It was held in our unfinished ranch house basement. I made tombstones from cardboard with each of my friend’s names on one, with a short description of how they died. They were painted with fluorescent paint and a black light strategically placed set them aglow. The “graveyard” was decorated with twigs and debris and since we didn’t have access to a smoke machine that could blow like crazy, my dad found dry ice which works pretty well in pans of water.
I cut several spools of black thread into long spider webs and hung them from the ceiling at the entrance to the basement from the garage. A neighbor gave me the box their refrigerator came in and I painted a coffin for my dad’s friend to lay in. Of course, I made a cape for him and a cane and loaned him my Barnabas ring. When the guest arrived the coffin opened and out came “Barnabas” displaying fangs. He lunged at them and said, “I’m off to Collinwood.”
We had a camper mounted on the back of a pickup truck and my dad went around and picked up each of my friends so they could all ride together. We had a reel to reel tape recorder and I wrote a description of what their evening would be like. I played the Dark Shadows theme on our record player as background music and my dad narrated the story. I remember being quite a task master. I made him record it several times giving him explicit instructions on where to put emphasis and where to laugh demonically. The recording was played for my guests when they were all in the back of the camper on their way back to the house.
Our ping pong table covered in a white sheet decorated with the DS logo served as the buffet table where all sorts of delectables from the DS Cookbook were served: Angelique’s Omni-potent Hors D’oeuvres, Quentin’s Ghoulish Goulash and my invention, Collinwood Chocolate Fondue. Eggs Barnabas or David’s Demoniacal Pancakes were on the menu for breakfast the next day.
The evenings activities included, pin the teeth on the vampire, telling ghost stories, playing the DS board game, playing with the Ouija Board, trying to have a seance, arguing about who we loved more Quentin or Barnabas and who knows what else. Maybe staring at and listening to my Josette’s music box!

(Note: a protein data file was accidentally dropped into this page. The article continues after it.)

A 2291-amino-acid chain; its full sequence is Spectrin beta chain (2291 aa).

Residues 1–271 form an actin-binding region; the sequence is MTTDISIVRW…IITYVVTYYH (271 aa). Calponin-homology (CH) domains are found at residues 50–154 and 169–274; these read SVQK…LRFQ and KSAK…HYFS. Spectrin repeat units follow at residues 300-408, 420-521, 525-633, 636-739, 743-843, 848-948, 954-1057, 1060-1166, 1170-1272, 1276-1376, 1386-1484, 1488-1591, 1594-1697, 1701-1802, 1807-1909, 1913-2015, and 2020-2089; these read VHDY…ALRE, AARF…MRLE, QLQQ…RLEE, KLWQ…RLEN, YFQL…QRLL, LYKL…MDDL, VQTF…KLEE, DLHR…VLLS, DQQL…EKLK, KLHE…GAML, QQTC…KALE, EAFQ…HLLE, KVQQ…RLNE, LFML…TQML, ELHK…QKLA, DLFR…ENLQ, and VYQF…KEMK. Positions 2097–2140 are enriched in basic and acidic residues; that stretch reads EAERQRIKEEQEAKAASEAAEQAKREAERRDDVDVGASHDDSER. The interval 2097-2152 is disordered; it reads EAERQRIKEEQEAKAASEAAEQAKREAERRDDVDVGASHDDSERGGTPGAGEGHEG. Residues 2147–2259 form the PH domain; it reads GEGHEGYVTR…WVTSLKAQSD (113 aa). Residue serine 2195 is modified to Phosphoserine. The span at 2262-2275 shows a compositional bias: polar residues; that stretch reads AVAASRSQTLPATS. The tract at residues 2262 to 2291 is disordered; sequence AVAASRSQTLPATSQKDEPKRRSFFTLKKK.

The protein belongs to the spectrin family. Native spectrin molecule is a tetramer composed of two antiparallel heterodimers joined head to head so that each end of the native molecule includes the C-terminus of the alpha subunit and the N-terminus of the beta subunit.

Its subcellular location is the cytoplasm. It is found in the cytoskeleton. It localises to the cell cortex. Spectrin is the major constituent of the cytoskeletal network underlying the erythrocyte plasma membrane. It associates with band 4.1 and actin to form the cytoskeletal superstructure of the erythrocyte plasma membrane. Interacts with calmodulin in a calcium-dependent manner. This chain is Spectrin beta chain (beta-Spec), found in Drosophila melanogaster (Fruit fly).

Whew! My dad was a saint!
I’ve been married three times and I don’t think I put that much thought and effort into any of those celebrations. Whoops…
Thanks for letting me reminisce
I wonder why Barnabas was upset remembering Jeremiah Collins after Vicky asked to bring Burke to the party. I thought Barnabas already understood that it was Angelique love potion that was responsible for breaking up his plans with Joseth and not Jeremiah own will as we know happened in the 1795 time line when he discovered Angelique was the witch.
I think that is one of the clues that the writers are winging it a line at a time, with no grandmaster plan. Barnabas also waxes poetic about how he wished he could have destroyed Jeremiah, well he pretty much did, Spoiler Alert, unless becoming a popeye’d zombie doesn’t quite qualify as destruction. And Barnabas says Roger doesn’t look quite as much like Joshua. So, yeah, lots of inconsistencies.
The episode where Barnabas finds out about Angelique’s role hadn’t been written yet, so Barnabas’ version at this point was Jeremiah was a very old guy with a young Josette trapped in a marriage that kept Barnabas from her. The character of Angelique hadn’t been introduced on-screen yet, and probably hadn’t even been thought of yet either.
Nowadays I keep seeing boom mikes in all sorts of old shows, not just Dark Shadows! I’m seeing it quite a bit in the first seasons of Doctor Who.
I’m also just about to start Lara Parker’s book which supposedly puts Vicki with Barnabas. Since this is what I most wanted to see back when I first watched the show, I can’t wait to see what she does with it.